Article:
Talk Talk Talk Talk Talk Myself to Death: Pay What You Can

Saturday, March 01, 2008

Pay What You Can

The local Chicago public radio station is going through their fundraising drive, and I suppose that means the rest of the stations are going through theirs, too (and sure, go ahead and give, if you feel like it; it's a worthy cause). But this idea of listeners volunteering to give however much they want to (or not) has been going on for a long time--as long as I remember public radio and public TV. But it's very similar to something that a lot of theaters do. If they're trying to fill seats at a performance at which they're expecting a reviewer, they'll sometimes offer the deal to their friends or other people they might be able to bring into the theater. A few companies even build the opportunity into their schedule, calling it, "Pay what you can."

That's a loaded phrase, if you ask me. Part of it has an idealistic framing: Someone who couldn't otherwise afford to attend can pay a lesser amount--or, if they're truly hard up, they don't have to pay anything. That potentially broadens the show's audience, as well as the audience for the arts in general. Further, it leaves open the possibility that some sort of benefactor might want to pay above and beyond what a ticket would cost under normal circumstances. Of course, that brings up the question of if these people want to support the arts in such a way, why aren't they just donating in the first place.

But what does "pay what you can" really mean? I do OK, so I can afford to pay full price. But what if I'm short on cash when I'm going to a show? If tickets normally cost $15 but I've only got a five in my pocket and there's not time to go to an ATM, does that mean that I can short the production ten bucks? And what if I just don't feel like paying? If I'm going to a show I don't especially want to see but have been guilted into it because a friend of mine is in the cast, can I just go on a "pay what you can" day without any cash in my pocket and pay nothing? I shouldn't do it that way, of course, but that's a whole different question. And before you think that's an unlikely course of action, I have to relate something I saw more than once when we lived in LA. There are a lot of charitable benefits out that way, and many of them feature popular performers who people want to see. If you had enough clout (which by default also means that you had enough money), you could get comps to the benefit to see the performer you wanted to see. That's the ultimate "pay what you can"--if you can get away with paying nothing, you very well might.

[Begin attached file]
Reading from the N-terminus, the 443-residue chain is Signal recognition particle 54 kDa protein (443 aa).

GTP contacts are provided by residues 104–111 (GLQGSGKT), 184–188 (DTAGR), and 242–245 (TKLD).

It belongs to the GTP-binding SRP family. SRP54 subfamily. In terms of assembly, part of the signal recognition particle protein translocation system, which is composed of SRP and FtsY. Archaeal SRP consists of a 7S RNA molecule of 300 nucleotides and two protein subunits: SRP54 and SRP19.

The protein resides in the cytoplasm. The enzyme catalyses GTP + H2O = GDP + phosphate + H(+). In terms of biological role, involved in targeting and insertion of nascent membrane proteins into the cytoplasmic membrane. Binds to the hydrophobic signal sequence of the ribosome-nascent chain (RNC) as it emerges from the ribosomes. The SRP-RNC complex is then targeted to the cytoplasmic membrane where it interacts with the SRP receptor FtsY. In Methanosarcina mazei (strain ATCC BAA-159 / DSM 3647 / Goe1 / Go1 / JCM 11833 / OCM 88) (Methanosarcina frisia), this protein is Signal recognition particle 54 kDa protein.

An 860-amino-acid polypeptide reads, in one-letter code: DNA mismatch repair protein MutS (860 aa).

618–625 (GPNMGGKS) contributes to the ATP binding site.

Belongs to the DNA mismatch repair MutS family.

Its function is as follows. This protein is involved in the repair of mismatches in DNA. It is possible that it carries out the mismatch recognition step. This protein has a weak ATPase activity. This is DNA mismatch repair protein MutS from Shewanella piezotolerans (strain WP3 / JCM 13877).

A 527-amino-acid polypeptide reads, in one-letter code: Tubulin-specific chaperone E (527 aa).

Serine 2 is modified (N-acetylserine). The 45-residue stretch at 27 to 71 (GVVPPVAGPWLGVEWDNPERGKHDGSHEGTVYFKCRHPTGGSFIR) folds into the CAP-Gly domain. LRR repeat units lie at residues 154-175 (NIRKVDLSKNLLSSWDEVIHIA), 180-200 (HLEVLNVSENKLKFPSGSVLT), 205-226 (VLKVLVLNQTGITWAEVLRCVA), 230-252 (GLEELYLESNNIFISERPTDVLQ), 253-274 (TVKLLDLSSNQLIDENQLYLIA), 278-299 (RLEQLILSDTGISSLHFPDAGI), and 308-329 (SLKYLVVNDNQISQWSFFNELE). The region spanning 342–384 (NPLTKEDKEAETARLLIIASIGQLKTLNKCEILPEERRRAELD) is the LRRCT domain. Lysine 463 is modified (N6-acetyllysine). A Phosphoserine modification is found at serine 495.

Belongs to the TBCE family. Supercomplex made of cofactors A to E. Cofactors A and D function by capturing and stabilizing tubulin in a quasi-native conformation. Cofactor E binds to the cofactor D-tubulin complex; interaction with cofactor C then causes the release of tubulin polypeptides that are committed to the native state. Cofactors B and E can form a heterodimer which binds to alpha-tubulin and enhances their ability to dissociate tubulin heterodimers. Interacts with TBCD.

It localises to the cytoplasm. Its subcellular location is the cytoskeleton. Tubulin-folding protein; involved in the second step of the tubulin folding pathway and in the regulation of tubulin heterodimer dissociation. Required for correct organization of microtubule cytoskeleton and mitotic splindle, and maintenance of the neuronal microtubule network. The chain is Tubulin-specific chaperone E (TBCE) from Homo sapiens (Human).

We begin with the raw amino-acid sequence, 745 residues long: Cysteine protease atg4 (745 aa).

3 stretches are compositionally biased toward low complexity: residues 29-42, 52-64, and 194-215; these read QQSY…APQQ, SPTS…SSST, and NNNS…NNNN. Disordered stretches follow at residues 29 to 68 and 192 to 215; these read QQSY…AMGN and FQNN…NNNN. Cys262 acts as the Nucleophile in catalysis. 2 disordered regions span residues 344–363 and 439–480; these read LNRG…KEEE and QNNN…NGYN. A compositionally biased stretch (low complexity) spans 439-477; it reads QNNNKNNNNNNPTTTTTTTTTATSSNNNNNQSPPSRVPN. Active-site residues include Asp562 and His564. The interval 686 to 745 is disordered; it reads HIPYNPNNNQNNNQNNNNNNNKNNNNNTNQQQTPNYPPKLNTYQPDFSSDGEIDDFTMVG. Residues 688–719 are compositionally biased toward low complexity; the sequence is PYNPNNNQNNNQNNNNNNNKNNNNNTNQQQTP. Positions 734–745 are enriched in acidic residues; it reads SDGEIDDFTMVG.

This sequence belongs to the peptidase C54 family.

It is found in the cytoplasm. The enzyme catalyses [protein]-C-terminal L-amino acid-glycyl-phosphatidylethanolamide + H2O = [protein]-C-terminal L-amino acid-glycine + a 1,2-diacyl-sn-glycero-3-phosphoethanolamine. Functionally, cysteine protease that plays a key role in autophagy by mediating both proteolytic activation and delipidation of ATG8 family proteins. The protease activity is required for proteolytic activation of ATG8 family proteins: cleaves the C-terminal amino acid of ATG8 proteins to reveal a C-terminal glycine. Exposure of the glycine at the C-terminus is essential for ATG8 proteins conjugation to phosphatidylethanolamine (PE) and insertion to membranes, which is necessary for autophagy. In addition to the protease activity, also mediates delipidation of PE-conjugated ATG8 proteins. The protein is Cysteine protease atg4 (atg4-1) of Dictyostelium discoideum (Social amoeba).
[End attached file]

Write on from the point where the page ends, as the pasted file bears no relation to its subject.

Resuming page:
I'm curious if anybody has any experience, successful or otherwise, with pay what you can. Public radio has traditionally reported that they get contributions from about 10 percent of their listeners. It was reported that 40 percent of people downloading Radiohead's recent In Rainbows experiment in "pay what you choose" distribution offered some amount of money (the average was under $6.00) which means 60 percent paid nothing. (Radiohead disputes those numbers, but they've offered nothing in their place.) Theater companies can't afford to take money from only 40 percent--or 10 percent--of theatergoers. Does "pay what you can" work better than that?


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